Another New Era reader had this to say:
One possibility for promoting modesty among young men is a panel discussion with the young women. This approach drew together the young people of our ward in serious consideration of this gospel principle.
Some of the laurels we invited to participate were less than enthusiastic at first because they did not want to offend the young men who would be their audience. To help set the young women at ease, we met beforehand to talk about what they could say about modesty and how to present their ideas properly.
We felt the Spirit during the panel discussion. The young men joined in the discussion and listened closely to what the young women had to say. One of the panel members told young men, “Could we start by not seeing any immodesty at Church meetings?” The young men responded very positively to the advice from their friends.
-John Priss, Bliss Idaho
Exhibit D: Location- Shanghai, China. Immodesty is everywhere, folks.
Our foreign correspondent reports: “I don’t know what’s the worst part of being in a Godless country – not being able to share the gospel with the people, or not being able to simply take the subway without being bombarded by offensive clothing.”
Aren’t you glad we have modesty lessons? Otherwise we’d find ourselves without any direction at times like in this Mormon Ad:
Exhibit E: Location- South of BYU campus, around 600-700 North, 400 East.
Hannah explains: “When I look at this boy, all I can think about is the message he is trying to send. He clearly is not trying to aim high- he is seeing how close to the line he can get. I don’t think I want to marry a boy like that. I want to marry someone who doesn’t try to toe the line. But clearly, he is sending a message that he doesn’t believe in playing it safe and just wearing modest clothing- he just wants to live on that dangerous edge. And also he just wants to be a whore.”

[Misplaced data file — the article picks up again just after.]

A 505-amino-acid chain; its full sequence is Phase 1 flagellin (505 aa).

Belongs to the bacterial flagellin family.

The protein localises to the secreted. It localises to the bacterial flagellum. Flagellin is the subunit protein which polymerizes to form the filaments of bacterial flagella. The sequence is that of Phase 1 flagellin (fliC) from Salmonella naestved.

But this isn’t just a problem for BYU students- apparently, BYU officials are oblivious to this problem as well! Check out this photo from BYU’s official Facebook page:
General Authorities have explained that, “Our clothing is more than just covering for our bodies; it reflects who we are and what we want to be, both here in mortality and in the eternities that will follow.” This is why we are allowed to judge people based on what they are wearing (it’s not racism, because it’s about clothes, not skin). We know this to be a true principle because it works. Just read these testimonials- I mean testimonies:
“I did not understand the concept of modesty before I was a member of the Church. Within a few months of my baptism, I learned that a piece of clothing would not make me more handsome—rather, true handsomeness comes from within. But wearing something immodest will destroy that handsomeness like a plucked flower or a licked cupcake, so I gotta watch out.”
-Leroy Samuelson, Moroni Utah
“Many do not realize that tight clothing draws attention to the anatomy, which distracts from the purpose of education, business, leadership, or worship. If I can see the curvature of your body, I will assume you are attempting to distract me with your bodacious temple.”
-ShayLynnae Richards, Mesa AZ
“Before I was a member, I was a total skank- sometimes, I wore shirts without sleeves. But now that I understand how holy my body is, I know not to put evil thoughts into other people’s heads. Thanks, Mormons!”
-Nephi Nibley, Rexburg Idaho
EDITED TO ADD:
Dutiful readers have brought it to our attention that this problem has existed from the dawn of time, or at least since January 13th, 1970 when hard-hitting reporters from the Daily Universe published this:
Please consider writing in to the Daily Universe and encourage them to return to these days of modesty policing and intense scrutiny of dress standards. The men really need it!!